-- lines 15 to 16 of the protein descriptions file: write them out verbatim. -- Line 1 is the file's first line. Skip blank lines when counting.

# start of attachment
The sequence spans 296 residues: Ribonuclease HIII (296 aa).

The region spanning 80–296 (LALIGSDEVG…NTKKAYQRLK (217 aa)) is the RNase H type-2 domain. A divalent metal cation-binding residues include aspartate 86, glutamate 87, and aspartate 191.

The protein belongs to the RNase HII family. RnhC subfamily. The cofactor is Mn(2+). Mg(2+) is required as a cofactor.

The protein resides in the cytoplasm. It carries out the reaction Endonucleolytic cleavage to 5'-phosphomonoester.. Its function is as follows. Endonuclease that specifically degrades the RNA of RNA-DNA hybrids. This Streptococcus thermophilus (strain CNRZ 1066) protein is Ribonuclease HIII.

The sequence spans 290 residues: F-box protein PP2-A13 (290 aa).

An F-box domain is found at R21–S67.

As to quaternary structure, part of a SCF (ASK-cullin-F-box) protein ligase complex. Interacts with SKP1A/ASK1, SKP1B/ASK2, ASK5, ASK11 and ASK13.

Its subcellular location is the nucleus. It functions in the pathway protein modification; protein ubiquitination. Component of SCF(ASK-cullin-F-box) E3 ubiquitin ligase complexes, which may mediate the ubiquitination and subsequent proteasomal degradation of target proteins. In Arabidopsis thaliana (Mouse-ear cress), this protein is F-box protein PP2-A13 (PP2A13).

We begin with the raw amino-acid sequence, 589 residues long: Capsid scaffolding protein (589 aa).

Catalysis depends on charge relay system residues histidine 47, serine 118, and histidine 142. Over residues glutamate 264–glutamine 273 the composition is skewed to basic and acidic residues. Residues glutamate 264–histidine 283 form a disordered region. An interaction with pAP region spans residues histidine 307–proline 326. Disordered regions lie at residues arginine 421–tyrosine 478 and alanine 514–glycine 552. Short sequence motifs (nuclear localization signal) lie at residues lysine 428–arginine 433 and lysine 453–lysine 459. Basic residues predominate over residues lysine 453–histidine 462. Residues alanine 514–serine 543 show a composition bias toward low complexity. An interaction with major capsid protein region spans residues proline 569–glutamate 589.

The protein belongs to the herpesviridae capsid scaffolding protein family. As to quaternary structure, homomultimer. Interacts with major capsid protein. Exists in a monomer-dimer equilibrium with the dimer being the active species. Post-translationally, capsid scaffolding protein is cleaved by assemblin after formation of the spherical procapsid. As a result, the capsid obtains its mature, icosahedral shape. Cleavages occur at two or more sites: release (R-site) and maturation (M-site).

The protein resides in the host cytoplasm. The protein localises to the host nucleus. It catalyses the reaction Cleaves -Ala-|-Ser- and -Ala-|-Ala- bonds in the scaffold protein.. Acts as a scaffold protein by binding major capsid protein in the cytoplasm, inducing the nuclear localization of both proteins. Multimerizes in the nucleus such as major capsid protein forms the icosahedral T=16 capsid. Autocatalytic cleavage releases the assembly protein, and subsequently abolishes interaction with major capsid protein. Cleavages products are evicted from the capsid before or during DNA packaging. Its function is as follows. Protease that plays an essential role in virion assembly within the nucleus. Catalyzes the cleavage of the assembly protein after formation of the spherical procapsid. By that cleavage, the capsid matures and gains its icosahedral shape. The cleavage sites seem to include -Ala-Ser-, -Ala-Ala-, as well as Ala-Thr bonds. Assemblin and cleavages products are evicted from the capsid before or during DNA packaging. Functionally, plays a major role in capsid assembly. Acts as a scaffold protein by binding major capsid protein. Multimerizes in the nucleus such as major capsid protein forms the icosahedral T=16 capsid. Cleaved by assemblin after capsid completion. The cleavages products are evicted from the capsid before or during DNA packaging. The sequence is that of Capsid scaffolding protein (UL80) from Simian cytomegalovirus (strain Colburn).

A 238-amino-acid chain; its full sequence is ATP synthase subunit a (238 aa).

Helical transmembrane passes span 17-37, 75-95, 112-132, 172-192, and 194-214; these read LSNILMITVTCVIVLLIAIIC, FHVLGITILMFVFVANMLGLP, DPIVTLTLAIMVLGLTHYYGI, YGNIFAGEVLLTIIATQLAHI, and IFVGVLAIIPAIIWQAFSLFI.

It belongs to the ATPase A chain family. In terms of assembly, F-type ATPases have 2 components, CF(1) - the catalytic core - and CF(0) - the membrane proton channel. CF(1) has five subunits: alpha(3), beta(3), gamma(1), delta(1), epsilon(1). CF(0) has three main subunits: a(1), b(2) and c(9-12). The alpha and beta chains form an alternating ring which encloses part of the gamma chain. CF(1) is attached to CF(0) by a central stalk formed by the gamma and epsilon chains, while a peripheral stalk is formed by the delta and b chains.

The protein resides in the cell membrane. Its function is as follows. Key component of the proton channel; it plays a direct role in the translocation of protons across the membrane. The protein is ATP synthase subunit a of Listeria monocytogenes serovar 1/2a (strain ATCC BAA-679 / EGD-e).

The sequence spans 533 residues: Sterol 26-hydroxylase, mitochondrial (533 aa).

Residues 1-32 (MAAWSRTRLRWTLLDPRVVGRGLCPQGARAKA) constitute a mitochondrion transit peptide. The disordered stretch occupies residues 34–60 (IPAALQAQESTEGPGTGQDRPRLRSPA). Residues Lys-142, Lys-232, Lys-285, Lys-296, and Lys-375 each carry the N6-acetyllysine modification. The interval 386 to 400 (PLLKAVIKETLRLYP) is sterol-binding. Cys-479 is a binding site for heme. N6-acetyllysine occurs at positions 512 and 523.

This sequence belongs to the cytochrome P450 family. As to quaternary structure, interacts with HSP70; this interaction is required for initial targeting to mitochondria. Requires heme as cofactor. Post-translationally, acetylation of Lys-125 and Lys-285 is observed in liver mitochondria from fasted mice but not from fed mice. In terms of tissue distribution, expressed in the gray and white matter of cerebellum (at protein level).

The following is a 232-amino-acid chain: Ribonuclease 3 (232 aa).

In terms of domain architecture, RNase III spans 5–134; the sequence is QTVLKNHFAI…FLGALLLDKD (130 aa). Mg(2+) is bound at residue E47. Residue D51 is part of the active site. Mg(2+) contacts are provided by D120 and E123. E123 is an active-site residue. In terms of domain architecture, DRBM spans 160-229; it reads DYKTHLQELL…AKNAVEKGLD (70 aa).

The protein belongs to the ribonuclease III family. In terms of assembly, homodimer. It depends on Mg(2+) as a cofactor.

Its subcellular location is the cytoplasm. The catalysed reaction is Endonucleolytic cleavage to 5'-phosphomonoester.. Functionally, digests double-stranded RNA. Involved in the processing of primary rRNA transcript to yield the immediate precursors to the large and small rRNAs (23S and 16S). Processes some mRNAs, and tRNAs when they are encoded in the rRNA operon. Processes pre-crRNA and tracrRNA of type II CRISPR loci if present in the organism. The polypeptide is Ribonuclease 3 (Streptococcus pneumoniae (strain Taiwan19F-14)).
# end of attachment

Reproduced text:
It belongs to the ATPase A chain family. In terms of assembly, F-type ATPases have 2 components, CF(1) - the catalytic core - and CF(0) - the membrane proton channel. CF(1) has five subunits: alpha(3), beta(3), gamma(1), delta(1), epsilon(1). CF(0) has three main subunits: a(1), b(2) and c(9-12). The alpha and beta chains form an alternating ring which encloses part of the gamma chain. CF(1) is attached to CF(0) by a central stalk formed by the gamma and epsilon chains, while a peripheral stalk is formed by the delta and b chains.

The protein resides in the cell membrane. Its function is as follows. Key component of the proton channel; it plays a direct role in the translocation of protons across the membrane. The protein is ATP synthase subunit a of Listeria monocytogenes serovar 1/2a (strain ATCC BAA-679 / EGD-e).